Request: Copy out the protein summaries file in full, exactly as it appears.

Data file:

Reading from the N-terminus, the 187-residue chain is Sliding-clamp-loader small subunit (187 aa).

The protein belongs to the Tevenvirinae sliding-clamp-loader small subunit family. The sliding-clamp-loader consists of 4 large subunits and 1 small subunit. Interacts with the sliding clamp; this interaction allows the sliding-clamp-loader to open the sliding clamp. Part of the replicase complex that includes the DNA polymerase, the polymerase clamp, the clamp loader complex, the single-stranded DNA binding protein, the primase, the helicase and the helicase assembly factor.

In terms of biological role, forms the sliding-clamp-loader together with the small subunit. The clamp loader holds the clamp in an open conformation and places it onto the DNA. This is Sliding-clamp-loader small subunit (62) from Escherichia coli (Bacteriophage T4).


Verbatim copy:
Reading from the N-terminus, the 187-residue chain is Sliding-clamp-loader small subunit (187 aa).

The protein belongs to the Tevenvirinae sliding-clamp-loader small subunit family. The sliding-clamp-loader consists of 4 large subunits and 1 small subunit. Interacts with the sliding clamp; this interaction allows the sliding-clamp-loader to open the sliding clamp. Part of the replicase complex that includes the DNA polymerase, the polymerase clamp, the clamp loader complex, the single-stranded DNA binding protein, the primase, the helicase and the helicase assembly factor.

In terms of biological role, forms the sliding-clamp-loader together with the small subunit. The clamp loader holds the clamp in an open conformation and places it onto the DNA. This is Sliding-clamp-loader small subunit (62) from Escherichia coli (Bacteriophage T4).